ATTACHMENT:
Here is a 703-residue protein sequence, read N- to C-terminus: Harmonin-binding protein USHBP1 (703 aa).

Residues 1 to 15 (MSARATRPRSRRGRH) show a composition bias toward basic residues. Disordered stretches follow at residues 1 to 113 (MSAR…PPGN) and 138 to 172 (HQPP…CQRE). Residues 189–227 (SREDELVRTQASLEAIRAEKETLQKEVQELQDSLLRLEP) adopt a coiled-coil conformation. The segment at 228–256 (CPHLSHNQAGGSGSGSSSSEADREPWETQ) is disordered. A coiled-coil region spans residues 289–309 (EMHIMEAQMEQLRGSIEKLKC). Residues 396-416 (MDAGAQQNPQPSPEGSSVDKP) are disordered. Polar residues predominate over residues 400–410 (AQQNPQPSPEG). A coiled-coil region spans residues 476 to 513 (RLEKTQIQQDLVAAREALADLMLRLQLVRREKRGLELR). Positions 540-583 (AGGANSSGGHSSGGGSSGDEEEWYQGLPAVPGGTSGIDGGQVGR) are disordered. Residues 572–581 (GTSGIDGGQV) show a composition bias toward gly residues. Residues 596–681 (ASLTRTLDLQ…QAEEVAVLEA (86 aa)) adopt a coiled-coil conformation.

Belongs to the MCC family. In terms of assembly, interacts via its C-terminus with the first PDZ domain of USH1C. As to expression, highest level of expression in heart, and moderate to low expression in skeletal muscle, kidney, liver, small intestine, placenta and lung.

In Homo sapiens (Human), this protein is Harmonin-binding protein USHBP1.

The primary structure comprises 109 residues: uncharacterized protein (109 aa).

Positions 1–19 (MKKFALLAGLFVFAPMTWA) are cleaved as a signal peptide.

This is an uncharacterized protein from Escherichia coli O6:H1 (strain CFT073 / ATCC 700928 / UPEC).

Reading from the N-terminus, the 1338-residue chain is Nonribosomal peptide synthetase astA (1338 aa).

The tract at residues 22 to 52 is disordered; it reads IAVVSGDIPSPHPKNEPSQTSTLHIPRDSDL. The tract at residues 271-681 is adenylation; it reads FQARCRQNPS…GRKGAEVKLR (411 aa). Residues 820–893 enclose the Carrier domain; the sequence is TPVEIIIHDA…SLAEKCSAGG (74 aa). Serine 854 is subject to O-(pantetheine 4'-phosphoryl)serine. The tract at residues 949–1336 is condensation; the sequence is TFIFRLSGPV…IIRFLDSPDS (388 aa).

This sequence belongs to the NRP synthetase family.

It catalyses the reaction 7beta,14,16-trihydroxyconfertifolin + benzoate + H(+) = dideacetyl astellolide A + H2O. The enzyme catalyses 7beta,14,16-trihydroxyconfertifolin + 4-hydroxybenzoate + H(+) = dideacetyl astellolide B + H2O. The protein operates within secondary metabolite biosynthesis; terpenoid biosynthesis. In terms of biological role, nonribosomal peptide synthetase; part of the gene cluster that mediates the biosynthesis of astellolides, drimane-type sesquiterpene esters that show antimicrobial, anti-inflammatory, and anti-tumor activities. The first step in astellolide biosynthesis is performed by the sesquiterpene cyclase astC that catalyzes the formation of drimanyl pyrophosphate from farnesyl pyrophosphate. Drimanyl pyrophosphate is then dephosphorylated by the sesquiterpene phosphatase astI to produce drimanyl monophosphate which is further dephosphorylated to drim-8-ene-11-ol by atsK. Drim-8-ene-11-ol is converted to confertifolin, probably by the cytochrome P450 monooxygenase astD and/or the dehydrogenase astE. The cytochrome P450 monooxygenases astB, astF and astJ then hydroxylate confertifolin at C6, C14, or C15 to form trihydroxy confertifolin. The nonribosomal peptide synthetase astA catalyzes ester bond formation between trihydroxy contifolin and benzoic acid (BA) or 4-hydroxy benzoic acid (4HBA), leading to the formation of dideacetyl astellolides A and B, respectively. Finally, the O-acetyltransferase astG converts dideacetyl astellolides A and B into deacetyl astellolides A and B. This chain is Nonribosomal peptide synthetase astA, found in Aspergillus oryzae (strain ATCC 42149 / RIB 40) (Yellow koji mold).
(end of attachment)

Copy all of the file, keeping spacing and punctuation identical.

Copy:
Here is a 703-residue protein sequence, read N- to C-terminus: Harmonin-binding protein USHBP1 (703 aa).

Residues 1 to 15 (MSARATRPRSRRGRH) show a composition bias toward basic residues. Disordered stretches follow at residues 1 to 113 (MSAR…PPGN) and 138 to 172 (HQPP…CQRE). Residues 189–227 (SREDELVRTQASLEAIRAEKETLQKEVQELQDSLLRLEP) adopt a coiled-coil conformation. The segment at 228–256 (CPHLSHNQAGGSGSGSSSSEADREPWETQ) is disordered. A coiled-coil region spans residues 289–309 (EMHIMEAQMEQLRGSIEKLKC). Residues 396-416 (MDAGAQQNPQPSPEGSSVDKP) are disordered. Polar residues predominate over residues 400–410 (AQQNPQPSPEG). A coiled-coil region spans residues 476 to 513 (RLEKTQIQQDLVAAREALADLMLRLQLVRREKRGLELR). Positions 540-583 (AGGANSSGGHSSGGGSSGDEEEWYQGLPAVPGGTSGIDGGQVGR) are disordered. Residues 572–581 (GTSGIDGGQV) show a composition bias toward gly residues. Residues 596–681 (ASLTRTLDLQ…QAEEVAVLEA (86 aa)) adopt a coiled-coil conformation.

Belongs to the MCC family. In terms of assembly, interacts via its C-terminus with the first PDZ domain of USH1C. As to expression, highest level of expression in heart, and moderate to low expression in skeletal muscle, kidney, liver, small intestine, placenta and lung.

In Homo sapiens (Human), this protein is Harmonin-binding protein USHBP1.

The primary structure comprises 109 residues: uncharacterized protein (109 aa).

Positions 1–19 (MKKFALLAGLFVFAPMTWA) are cleaved as a signal peptide.

This is an uncharacterized protein from Escherichia coli O6:H1 (strain CFT073 / ATCC 700928 / UPEC).

Reading from the N-terminus, the 1338-residue chain is Nonribosomal peptide synthetase astA (1338 aa).

The tract at residues 22 to 52 is disordered; it reads IAVVSGDIPSPHPKNEPSQTSTLHIPRDSDL. The tract at residues 271-681 is adenylation; it reads FQARCRQNPS…GRKGAEVKLR (411 aa). Residues 820–893 enclose the Carrier domain; the sequence is TPVEIIIHDA…SLAEKCSAGG (74 aa). Serine 854 is subject to O-(pantetheine 4'-phosphoryl)serine. The tract at residues 949–1336 is condensation; the sequence is TFIFRLSGPV…IIRFLDSPDS (388 aa).

This sequence belongs to the NRP synthetase family.

It catalyses the reaction 7beta,14,16-trihydroxyconfertifolin + benzoate + H(+) = dideacetyl astellolide A + H2O. The enzyme catalyses 7beta,14,16-trihydroxyconfertifolin + 4-hydroxybenzoate + H(+) = dideacetyl astellolide B + H2O. The protein operates within secondary metabolite biosynthesis; terpenoid biosynthesis. In terms of biological role, nonribosomal peptide synthetase; part of the gene cluster that mediates the biosynthesis of astellolides, drimane-type sesquiterpene esters that show antimicrobial, anti-inflammatory, and anti-tumor activities. The first step in astellolide biosynthesis is performed by the sesquiterpene cyclase astC that catalyzes the formation of drimanyl pyrophosphate from farnesyl pyrophosphate. Drimanyl pyrophosphate is then dephosphorylated by the sesquiterpene phosphatase astI to produce drimanyl monophosphate which is further dephosphorylated to drim-8-ene-11-ol by atsK. Drim-8-ene-11-ol is converted to confertifolin, probably by the cytochrome P450 monooxygenase astD and/or the dehydrogenase astE. The cytochrome P450 monooxygenases astB, astF and astJ then hydroxylate confertifolin at C6, C14, or C15 to form trihydroxy confertifolin. The nonribosomal peptide synthetase astA catalyzes ester bond formation between trihydroxy contifolin and benzoic acid (BA) or 4-hydroxy benzoic acid (4HBA), leading to the formation of dideacetyl astellolides A and B, respectively. Finally, the O-acetyltransferase astG converts dideacetyl astellolides A and B into deacetyl astellolides A and B. This chain is Nonribosomal peptide synthetase astA, found in Aspergillus oryzae (strain ATCC 42149 / RIB 40) (Yellow koji mold).